• Teaching students to maintain an organized desk space clear of visual distractions.
  • Obtaining a locker at the end of a row to reduce noise, crowding, and other hindrances to a smooth transition in between classes.

Teaching Students Mindfulness

OTs can teach students techniques to help reduce anxiety. For example, naming one thing they see, smell, hear, or feel when anxious that will bring them back to the present. OTs may also teach students to use deep breathing techniques before stressful situations. Or, they may have students identify their superpowers by writing or drawing things they do well.

Empowering Students to Advocate for Themselves

OTs educate students about their diagnosis as well as what tools and resources they have available to them, such as an IEP or 504 education plans.

Therapists also help students develop self-advocacy skills to communicate with their teachers when needed.

Setting Clear Expectations

OTs can help set clear expectations about behavior and academics, so students know what is expected of them. They may develop behavior plans in conjunction with your child’s teacher. Or, use rubrics to help students achieve the desired outcome successfully and independently.

OTs may also teach students to self-monitor their level of alertness and behavior, using tools such as The Alert Program® and The Incredible 5 Point Scale®.

Can Occupational Therapy Help My Child with Their Social Relationships?

Children with ADHD often struggle socially. They may have difficulty making friends, maintaining relationships, communicating with peers, and deciphering social cues.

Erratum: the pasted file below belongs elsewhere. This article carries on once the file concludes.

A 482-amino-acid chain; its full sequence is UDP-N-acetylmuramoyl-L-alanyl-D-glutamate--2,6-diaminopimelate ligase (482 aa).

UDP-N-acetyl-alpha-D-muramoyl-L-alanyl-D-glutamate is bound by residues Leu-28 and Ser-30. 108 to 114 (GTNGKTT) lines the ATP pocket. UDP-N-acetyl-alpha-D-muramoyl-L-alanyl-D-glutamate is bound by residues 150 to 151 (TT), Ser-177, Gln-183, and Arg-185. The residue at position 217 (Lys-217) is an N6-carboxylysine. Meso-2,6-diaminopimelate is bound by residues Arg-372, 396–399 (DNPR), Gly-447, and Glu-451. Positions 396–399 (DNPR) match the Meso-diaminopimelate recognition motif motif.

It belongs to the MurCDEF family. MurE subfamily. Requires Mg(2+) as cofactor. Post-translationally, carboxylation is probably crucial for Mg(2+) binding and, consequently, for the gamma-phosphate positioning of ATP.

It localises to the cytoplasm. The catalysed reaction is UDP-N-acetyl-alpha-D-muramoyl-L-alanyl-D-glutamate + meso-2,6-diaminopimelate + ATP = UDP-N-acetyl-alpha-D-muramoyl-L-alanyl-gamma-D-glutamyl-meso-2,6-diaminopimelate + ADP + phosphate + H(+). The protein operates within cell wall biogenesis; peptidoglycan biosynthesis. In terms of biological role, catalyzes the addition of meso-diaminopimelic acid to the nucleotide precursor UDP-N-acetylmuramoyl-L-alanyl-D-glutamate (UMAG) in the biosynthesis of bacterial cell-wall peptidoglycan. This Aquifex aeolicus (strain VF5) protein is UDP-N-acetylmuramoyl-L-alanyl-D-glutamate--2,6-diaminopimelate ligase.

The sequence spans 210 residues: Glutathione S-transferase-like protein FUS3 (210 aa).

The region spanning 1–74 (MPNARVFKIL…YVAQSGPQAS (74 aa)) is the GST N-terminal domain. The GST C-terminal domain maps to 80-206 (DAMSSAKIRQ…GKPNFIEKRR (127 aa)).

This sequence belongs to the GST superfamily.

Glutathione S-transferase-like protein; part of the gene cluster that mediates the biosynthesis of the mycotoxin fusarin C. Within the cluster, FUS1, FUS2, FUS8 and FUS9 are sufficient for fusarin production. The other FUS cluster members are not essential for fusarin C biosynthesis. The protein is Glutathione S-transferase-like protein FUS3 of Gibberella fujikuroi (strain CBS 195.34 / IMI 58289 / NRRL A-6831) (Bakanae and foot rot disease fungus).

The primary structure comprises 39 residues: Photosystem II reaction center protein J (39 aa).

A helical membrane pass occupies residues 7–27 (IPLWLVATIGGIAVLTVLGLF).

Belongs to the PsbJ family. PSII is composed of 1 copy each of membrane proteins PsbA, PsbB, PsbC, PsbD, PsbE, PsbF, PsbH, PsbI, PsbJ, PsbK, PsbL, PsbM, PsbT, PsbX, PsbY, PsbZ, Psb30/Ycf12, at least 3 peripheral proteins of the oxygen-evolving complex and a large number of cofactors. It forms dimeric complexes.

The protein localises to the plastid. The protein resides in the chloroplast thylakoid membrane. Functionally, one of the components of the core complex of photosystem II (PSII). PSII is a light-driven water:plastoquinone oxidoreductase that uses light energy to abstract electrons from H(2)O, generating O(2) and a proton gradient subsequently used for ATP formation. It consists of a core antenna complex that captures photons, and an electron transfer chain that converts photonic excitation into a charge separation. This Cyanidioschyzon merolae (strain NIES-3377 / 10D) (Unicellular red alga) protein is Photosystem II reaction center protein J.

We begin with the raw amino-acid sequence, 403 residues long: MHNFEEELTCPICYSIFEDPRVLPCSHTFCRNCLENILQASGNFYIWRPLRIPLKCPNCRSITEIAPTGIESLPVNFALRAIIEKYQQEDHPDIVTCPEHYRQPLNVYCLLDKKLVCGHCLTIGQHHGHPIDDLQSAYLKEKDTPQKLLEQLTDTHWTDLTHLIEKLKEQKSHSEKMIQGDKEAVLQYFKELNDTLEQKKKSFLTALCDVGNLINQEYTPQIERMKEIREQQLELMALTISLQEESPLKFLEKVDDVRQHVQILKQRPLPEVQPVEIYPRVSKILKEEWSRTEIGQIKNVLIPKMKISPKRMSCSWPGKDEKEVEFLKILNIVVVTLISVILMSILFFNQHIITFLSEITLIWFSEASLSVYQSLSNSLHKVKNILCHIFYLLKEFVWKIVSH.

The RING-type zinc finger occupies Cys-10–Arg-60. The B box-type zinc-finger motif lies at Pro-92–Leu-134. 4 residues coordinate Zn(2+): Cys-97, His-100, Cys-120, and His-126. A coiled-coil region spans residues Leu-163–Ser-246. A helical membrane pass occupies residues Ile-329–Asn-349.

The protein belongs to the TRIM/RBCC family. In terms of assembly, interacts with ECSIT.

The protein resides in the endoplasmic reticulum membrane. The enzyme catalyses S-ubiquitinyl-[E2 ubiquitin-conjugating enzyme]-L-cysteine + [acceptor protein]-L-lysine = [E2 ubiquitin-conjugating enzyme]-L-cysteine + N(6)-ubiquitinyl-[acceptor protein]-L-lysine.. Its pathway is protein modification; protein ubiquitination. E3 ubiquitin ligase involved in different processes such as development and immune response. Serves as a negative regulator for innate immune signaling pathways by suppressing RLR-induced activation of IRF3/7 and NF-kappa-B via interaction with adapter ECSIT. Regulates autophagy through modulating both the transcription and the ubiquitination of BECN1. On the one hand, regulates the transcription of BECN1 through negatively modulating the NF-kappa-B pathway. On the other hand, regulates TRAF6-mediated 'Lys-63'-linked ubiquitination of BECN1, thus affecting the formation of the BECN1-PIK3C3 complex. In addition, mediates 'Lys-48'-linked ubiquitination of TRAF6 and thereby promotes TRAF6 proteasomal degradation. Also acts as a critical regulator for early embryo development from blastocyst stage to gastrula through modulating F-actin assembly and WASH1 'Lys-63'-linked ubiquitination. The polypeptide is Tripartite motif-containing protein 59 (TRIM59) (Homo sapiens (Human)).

Typically, they are also impulsive and impatient, especially when having to wait their turn, which can frustrate their peers and result in isolation.

Children with ADHD also generally present with a 30% delay in emotional and social maturation, which means they often gravitate to and do better playing with younger children.

To help students improve their relationships, OTs may incorporate “social stories” to teach social and behavioral expectations around a specific event or topic. Other therapeutic activities may include role-playing to teach students how to develop an awareness of social cues such as body language, facial expressions, and expressive language.

How Does a Parent Gain Access to OT Services for Their Child?

Many states require a physician’s prescription for private outpatient occupational therapy evaluation and treatment. You can check with your doctor or an OT to see if a prescription is necessary where you live.

As with any provider, OTs have specialties and approach occupational therapy in different ways, based on our specific skill sets. Interview potential OTs to see if they specialize in working with students with ADHD, and if you feel like the approaches they utilize in their practice sound like they’d be a good fit for your child.

You can also request that your child’s public school provide an OT evaluation to see if they qualify for services.


About Skills 4 Life:
Skills 4 Life Pediatric Occupational Therapy offers a broad range of pediatric occupational therapy services in the Boulder & Denver area to help your child master age-appropriate developmental skills, become more independent, increase academic success & develop confidence. The experts at Skills 4 Life specialize in handwriting, keyboarding & executive function coaching, but also work with children on social & emotional learning, motor skills, self-regulation strategies & activities of daily living. Skills 4 Life Pediatric Occupational Therapy offers your child a safe, compassionate environment to learn the critical skills they need to be successful. Learn more about our team & services at, or you can contact our office by email at [email protected] or by phone at 303.351.1828 for a free consultation.


2 thoughts on “How Can Occupational Therapy Help My Child with ADHD?”

  1. It’s good to know that therapists can recommend ways a child can use movement during school. We just learned that our son has ADHD and we’re worried about how that will affect his schoolwork. I’ll be sure to talk to a therapist to see what can be done to help him continue to learn and grow.